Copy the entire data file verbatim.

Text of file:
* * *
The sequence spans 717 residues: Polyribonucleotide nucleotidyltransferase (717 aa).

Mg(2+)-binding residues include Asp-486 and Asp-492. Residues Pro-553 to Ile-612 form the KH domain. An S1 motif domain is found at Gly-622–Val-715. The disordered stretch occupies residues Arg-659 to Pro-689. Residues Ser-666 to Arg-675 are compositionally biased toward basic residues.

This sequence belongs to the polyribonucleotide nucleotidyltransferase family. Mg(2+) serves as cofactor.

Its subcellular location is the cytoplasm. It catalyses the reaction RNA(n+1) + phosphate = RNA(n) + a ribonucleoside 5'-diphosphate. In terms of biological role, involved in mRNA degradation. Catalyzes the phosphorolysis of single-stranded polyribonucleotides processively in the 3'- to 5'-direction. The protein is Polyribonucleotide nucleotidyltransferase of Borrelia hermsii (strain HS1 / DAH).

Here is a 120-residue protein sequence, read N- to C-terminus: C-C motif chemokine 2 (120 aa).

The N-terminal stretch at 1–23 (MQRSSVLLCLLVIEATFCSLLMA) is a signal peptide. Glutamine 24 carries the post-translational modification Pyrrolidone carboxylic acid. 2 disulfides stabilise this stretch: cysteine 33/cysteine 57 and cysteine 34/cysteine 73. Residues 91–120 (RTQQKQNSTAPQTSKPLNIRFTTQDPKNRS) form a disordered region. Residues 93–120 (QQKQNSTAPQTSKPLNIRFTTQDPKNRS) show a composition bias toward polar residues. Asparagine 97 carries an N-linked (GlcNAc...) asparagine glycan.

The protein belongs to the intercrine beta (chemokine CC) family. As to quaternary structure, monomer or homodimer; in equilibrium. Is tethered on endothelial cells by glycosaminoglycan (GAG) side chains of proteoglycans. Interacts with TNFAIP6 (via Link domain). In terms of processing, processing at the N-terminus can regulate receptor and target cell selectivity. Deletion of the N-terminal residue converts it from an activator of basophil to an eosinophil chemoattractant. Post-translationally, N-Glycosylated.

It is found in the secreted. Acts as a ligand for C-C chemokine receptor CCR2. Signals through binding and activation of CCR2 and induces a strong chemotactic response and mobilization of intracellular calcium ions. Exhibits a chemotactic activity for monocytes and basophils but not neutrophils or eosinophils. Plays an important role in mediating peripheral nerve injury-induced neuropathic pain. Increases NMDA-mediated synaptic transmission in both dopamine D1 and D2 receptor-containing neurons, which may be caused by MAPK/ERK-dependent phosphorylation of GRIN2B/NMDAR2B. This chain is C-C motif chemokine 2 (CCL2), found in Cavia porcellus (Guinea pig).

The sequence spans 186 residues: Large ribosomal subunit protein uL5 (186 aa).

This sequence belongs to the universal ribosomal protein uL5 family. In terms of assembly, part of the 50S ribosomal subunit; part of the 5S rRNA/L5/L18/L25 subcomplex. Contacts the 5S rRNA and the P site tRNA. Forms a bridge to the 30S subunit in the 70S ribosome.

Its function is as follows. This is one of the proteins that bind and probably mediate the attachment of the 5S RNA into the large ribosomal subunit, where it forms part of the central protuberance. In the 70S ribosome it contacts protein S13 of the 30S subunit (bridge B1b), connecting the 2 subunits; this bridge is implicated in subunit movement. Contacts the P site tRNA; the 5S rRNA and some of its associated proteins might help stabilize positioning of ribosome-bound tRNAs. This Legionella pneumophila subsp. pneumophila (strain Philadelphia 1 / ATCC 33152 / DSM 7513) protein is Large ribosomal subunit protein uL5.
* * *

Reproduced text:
The sequence spans 717 residues: Polyribonucleotide nucleotidyltransferase (717 aa).

Mg(2+)-binding residues include Asp-486 and Asp-492. Residues Pro-553 to Ile-612 form the KH domain. An S1 motif domain is found at Gly-622–Val-715. The disordered stretch occupies residues Arg-659 to Pro-689. Residues Ser-666 to Arg-675 are compositionally biased toward basic residues.

This sequence belongs to the polyribonucleotide nucleotidyltransferase family. Mg(2+) serves as cofactor.

Its subcellular location is the cytoplasm. It catalyses the reaction RNA(n+1) + phosphate = RNA(n) + a ribonucleoside 5'-diphosphate. In terms of biological role, involved in mRNA degradation. Catalyzes the phosphorolysis of single-stranded polyribonucleotides processively in the 3'- to 5'-direction. The protein is Polyribonucleotide nucleotidyltransferase of Borrelia hermsii (strain HS1 / DAH).

Here is a 120-residue protein sequence, read N- to C-terminus: C-C motif chemokine 2 (120 aa).

The N-terminal stretch at 1–23 (MQRSSVLLCLLVIEATFCSLLMA) is a signal peptide. Glutamine 24 carries the post-translational modification Pyrrolidone carboxylic acid. 2 disulfides stabilise this stretch: cysteine 33/cysteine 57 and cysteine 34/cysteine 73. Residues 91–120 (RTQQKQNSTAPQTSKPLNIRFTTQDPKNRS) form a disordered region. Residues 93–120 (QQKQNSTAPQTSKPLNIRFTTQDPKNRS) show a composition bias toward polar residues. Asparagine 97 carries an N-linked (GlcNAc...) asparagine glycan.

The protein belongs to the intercrine beta (chemokine CC) family. As to quaternary structure, monomer or homodimer; in equilibrium. Is tethered on endothelial cells by glycosaminoglycan (GAG) side chains of proteoglycans. Interacts with TNFAIP6 (via Link domain). In terms of processing, processing at the N-terminus can regulate receptor and target cell selectivity. Deletion of the N-terminal residue converts it from an activator of basophil to an eosinophil chemoattractant. Post-translationally, N-Glycosylated.

It is found in the secreted. Acts as a ligand for C-C chemokine receptor CCR2. Signals through binding and activation of CCR2 and induces a strong chemotactic response and mobilization of intracellular calcium ions. Exhibits a chemotactic activity for monocytes and basophils but not neutrophils or eosinophils. Plays an important role in mediating peripheral nerve injury-induced neuropathic pain. Increases NMDA-mediated synaptic transmission in both dopamine D1 and D2 receptor-containing neurons, which may be caused by MAPK/ERK-dependent phosphorylation of GRIN2B/NMDAR2B. This chain is C-C motif chemokine 2 (CCL2), found in Cavia porcellus (Guinea pig).

The sequence spans 186 residues: Large ribosomal subunit protein uL5 (186 aa).

This sequence belongs to the universal ribosomal protein uL5 family. In terms of assembly, part of the 50S ribosomal subunit; part of the 5S rRNA/L5/L18/L25 subcomplex. Contacts the 5S rRNA and the P site tRNA. Forms a bridge to the 30S subunit in the 70S ribosome.

Its function is as follows. This is one of the proteins that bind and probably mediate the attachment of the 5S RNA into the large ribosomal subunit, where it forms part of the central protuberance. In the 70S ribosome it contacts protein S13 of the 30S subunit (bridge B1b), connecting the 2 subunits; this bridge is implicated in subunit movement. Contacts the P site tRNA; the 5S rRNA and some of its associated proteins might help stabilize positioning of ribosome-bound tRNAs. This Legionella pneumophila subsp. pneumophila (strain Philadelphia 1 / ATCC 33152 / DSM 7513) protein is Large ribosomal subunit protein uL5.